Neuropsyched up!

We went to see Shade’s new Neuropsychologist today, Dr. Westerveld. Shade’s therapists have been recommending for ages that we take him to a neuropsych, so we made the appointment, but we really didn’t know what he was going to do.  And today he didn’t do much except ask us questions about Shade’s entire history from the womb to that room. The good doctor wanted to get a full medical picture of Shade before his next appointment, which is in a week and a half, during which time Shade will do a battery of tests that will take a good 5 to 6 hours. They’re fun stuff supposedly. No dodging electrified swinging barbed wire or trying to outwit a chicken at tic tac toe. (Although those both sound fun to me. Sounds like the Savage Race. You guys ready to run that with me?)

The goal is to pinpoint what exactly Shade is capable of neurologically and where he falters. Then they can devise strategies around those weaknesses. Furthermore, Dr. Westerveld said they will teach Shade how to cope with his situation and how to teach others to deal with it, too. In other words, Shade will acquire better mechanisms for educating the starers and standoffish, those who look at a kid in a wheelchair and think he’s not a normal kid. (Though, to be fair, Shade was never normal. He’s always been a freak, just like Daddy. And that’s how we both like it.) But I like that Shade will have some strategies in his back pocket to counteract his annoyance with people who don’t get it.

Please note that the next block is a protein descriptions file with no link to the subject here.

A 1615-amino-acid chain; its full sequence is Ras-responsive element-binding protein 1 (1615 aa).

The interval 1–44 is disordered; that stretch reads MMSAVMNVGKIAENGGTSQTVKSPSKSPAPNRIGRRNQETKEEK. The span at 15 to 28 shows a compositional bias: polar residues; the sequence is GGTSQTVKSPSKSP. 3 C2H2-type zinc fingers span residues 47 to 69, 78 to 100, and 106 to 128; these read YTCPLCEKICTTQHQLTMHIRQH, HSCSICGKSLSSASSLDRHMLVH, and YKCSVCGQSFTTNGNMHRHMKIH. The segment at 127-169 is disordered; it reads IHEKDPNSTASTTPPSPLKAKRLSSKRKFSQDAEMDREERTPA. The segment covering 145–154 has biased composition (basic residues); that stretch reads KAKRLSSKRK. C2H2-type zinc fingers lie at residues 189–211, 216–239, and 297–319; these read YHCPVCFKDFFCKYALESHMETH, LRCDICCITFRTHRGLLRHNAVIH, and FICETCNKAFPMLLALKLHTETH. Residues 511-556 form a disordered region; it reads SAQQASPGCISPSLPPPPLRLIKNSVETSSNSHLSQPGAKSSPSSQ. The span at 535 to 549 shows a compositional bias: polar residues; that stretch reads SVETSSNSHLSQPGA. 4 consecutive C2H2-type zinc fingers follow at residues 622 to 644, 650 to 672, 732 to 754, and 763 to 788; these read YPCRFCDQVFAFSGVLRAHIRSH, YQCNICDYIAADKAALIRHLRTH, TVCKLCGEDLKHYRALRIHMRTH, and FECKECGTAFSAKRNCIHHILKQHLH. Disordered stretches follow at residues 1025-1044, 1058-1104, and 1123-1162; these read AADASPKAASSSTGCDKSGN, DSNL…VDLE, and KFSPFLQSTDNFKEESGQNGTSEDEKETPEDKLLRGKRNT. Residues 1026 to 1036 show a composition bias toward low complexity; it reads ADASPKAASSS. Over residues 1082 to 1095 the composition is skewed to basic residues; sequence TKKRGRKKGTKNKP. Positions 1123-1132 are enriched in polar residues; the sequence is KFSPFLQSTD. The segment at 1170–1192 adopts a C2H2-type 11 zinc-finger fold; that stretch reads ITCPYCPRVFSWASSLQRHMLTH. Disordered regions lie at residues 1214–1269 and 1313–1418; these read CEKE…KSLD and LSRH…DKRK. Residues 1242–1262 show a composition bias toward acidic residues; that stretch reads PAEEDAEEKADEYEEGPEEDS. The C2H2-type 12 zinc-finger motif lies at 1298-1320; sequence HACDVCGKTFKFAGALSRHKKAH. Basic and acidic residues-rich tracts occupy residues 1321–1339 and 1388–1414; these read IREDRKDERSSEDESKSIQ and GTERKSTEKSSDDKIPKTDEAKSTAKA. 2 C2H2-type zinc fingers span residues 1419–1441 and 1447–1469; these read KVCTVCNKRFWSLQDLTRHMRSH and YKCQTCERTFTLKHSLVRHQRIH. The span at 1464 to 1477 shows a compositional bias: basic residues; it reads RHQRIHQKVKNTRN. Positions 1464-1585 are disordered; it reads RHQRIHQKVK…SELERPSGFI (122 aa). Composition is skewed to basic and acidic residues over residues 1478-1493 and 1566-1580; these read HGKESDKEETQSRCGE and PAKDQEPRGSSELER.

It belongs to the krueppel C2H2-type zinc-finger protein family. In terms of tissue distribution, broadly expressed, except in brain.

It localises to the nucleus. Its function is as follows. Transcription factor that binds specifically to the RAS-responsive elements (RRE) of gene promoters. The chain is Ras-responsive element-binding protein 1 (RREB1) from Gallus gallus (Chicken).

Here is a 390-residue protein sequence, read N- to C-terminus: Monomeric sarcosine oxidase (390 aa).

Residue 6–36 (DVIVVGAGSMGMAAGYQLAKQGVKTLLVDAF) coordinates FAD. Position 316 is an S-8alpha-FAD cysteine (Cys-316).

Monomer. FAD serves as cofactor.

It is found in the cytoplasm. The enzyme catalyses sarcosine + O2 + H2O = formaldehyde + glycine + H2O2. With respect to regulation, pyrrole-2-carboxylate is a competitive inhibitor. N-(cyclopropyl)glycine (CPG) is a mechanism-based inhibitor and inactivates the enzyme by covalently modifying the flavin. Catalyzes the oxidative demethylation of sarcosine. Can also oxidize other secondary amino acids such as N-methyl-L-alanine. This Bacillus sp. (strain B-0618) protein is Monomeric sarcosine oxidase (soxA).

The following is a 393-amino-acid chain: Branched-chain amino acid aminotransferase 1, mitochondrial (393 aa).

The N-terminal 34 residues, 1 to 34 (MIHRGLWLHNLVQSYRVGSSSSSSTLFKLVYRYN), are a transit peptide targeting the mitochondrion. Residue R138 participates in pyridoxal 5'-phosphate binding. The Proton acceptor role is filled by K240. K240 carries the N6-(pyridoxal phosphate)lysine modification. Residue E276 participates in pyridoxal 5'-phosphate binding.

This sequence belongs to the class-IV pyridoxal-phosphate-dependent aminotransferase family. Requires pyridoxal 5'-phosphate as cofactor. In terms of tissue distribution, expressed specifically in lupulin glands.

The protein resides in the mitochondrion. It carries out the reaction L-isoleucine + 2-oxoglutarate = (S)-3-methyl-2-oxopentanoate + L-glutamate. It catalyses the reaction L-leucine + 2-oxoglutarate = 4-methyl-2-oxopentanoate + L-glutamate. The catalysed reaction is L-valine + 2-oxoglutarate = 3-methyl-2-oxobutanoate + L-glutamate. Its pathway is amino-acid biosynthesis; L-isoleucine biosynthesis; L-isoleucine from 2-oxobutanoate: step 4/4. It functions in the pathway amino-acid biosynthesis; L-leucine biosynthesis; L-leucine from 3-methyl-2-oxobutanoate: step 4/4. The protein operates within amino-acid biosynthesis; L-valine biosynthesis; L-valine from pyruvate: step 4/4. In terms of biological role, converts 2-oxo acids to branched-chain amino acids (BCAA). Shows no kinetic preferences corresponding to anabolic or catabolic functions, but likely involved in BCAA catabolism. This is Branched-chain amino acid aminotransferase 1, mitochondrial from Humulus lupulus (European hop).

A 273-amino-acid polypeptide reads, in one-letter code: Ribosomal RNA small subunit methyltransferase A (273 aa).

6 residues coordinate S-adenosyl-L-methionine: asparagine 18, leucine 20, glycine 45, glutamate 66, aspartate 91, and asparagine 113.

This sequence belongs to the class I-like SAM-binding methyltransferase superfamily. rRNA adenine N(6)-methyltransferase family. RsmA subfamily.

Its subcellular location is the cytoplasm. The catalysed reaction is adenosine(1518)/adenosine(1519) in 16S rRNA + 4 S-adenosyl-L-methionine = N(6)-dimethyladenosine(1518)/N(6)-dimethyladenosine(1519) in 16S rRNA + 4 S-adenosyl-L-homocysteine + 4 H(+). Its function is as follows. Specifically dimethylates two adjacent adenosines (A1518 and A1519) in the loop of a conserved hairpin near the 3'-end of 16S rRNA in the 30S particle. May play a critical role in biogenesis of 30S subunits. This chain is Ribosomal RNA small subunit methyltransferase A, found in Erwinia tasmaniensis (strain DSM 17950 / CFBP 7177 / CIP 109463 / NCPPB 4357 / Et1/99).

Dr. Westerfeld used as an example the situation when Shade is talking and people cut him off because he speaks slower than the average bear. The doc said it is perfectly fine to hold up a hand and say to the person, “Hey, I’m not finished yet. I talk a bit slower, but I want to complete my thought.” Damned straight! (Even I’ve been guilty of finishing his thoughts, so that kicked a little reality into my empty bucket of a head. The boy has a creative mind and plenty of ideas and he should be allowed to speak his full mind. Another lesson in patience for me and everyone else.)

After one visit, we don’t know a lot about what Dr. Westerveld is actually going to do, but both Aitza and I felt good about the visit. He was very forthcoming about information and he seemed genuinely excited about helping Shade. He said that Shade’s injury is very unique because every patient has a different response to traumatic brain injuries and to rehabilitation. However, he knows of another patient of his, a 15 year old boy, who had a very similar bleed at about the same age with similar problems as Shade. The boy is now walking with a cane and driving a car (restricted license I suppose). The doc said he’ll ask the parents if we can chat with him. That could answer a lot of questions and give us more hope for the future.

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